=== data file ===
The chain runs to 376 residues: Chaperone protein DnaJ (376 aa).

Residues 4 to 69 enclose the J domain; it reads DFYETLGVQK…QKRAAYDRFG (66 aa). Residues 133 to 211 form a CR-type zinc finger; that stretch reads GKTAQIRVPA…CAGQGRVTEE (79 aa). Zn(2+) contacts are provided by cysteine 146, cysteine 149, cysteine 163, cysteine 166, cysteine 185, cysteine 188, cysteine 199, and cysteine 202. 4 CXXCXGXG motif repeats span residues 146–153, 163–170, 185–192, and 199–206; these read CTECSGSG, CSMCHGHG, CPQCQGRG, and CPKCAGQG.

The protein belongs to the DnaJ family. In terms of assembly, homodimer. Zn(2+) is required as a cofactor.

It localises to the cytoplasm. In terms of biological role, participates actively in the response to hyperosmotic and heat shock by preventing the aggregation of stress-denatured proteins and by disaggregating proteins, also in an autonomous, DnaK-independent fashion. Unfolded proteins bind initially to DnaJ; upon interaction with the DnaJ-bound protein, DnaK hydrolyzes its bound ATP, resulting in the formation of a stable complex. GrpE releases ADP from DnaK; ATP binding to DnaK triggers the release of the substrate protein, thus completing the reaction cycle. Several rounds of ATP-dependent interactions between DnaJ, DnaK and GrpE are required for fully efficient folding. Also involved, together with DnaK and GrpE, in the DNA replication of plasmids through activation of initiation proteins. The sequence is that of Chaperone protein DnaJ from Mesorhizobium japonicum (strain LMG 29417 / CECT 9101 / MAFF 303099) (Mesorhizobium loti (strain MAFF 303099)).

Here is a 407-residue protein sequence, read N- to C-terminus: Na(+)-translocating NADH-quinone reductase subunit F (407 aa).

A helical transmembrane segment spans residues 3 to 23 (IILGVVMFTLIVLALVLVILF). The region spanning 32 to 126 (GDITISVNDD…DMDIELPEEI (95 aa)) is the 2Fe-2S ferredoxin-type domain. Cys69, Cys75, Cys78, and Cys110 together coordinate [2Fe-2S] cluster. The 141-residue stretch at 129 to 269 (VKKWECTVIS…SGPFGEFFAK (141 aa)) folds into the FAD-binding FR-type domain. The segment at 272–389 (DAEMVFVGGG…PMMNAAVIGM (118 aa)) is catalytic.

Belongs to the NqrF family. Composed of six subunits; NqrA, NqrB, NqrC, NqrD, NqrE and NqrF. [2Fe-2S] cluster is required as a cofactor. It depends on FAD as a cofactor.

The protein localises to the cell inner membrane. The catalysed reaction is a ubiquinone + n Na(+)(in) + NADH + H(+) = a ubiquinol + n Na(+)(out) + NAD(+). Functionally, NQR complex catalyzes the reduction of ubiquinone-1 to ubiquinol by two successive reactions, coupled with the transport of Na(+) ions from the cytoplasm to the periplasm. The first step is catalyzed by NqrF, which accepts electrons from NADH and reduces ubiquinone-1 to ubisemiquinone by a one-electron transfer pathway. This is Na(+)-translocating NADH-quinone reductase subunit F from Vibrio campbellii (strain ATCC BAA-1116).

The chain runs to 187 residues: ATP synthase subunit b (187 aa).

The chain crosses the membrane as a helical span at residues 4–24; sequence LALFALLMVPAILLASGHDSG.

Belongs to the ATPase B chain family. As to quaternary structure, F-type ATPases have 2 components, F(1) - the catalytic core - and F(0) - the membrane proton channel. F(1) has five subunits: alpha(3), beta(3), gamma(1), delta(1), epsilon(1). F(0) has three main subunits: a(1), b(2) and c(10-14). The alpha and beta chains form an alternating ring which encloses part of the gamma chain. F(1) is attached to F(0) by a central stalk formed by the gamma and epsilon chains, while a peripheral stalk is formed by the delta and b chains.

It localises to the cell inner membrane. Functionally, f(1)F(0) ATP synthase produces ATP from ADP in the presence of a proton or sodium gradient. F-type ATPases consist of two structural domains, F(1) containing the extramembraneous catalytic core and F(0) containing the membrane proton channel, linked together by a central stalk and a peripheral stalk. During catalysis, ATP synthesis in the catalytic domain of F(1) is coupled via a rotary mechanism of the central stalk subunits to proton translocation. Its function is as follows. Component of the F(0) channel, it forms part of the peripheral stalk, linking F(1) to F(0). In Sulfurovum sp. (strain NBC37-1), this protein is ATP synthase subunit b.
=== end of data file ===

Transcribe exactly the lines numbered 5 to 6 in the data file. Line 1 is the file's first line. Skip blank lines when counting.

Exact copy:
Here is a 407-residue protein sequence, read N- to C-terminus: Na(+)-translocating NADH-quinone reductase subunit F (407 aa).

A helical transmembrane segment spans residues 3 to 23 (IILGVVMFTLIVLALVLVILF). The region spanning 32 to 126 (GDITISVNDD…DMDIELPEEI (95 aa)) is the 2Fe-2S ferredoxin-type domain. Cys69, Cys75, Cys78, and Cys110 together coordinate [2Fe-2S] cluster. The 141-residue stretch at 129 to 269 (VKKWECTVIS…SGPFGEFFAK (141 aa)) folds into the FAD-binding FR-type domain. The segment at 272–389 (DAEMVFVGGG…PMMNAAVIGM (118 aa)) is catalytic.